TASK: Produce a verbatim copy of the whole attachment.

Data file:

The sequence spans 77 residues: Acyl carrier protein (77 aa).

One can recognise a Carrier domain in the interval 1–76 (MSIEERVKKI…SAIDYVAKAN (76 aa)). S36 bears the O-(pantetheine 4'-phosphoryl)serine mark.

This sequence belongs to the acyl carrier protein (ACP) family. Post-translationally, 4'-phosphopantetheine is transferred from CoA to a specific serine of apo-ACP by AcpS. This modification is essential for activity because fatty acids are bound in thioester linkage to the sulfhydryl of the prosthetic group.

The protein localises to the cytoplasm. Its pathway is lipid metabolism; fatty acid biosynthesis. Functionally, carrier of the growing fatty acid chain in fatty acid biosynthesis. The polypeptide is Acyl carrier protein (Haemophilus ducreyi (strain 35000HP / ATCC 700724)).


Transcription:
The sequence spans 77 residues: Acyl carrier protein (77 aa).

One can recognise a Carrier domain in the interval 1–76 (MSIEERVKKI…SAIDYVAKAN (76 aa)). S36 bears the O-(pantetheine 4'-phosphoryl)serine mark.

This sequence belongs to the acyl carrier protein (ACP) family. Post-translationally, 4'-phosphopantetheine is transferred from CoA to a specific serine of apo-ACP by AcpS. This modification is essential for activity because fatty acids are bound in thioester linkage to the sulfhydryl of the prosthetic group.

The protein localises to the cytoplasm. Its pathway is lipid metabolism; fatty acid biosynthesis. Functionally, carrier of the growing fatty acid chain in fatty acid biosynthesis. The polypeptide is Acyl carrier protein (Haemophilus ducreyi (strain 35000HP / ATCC 700724)).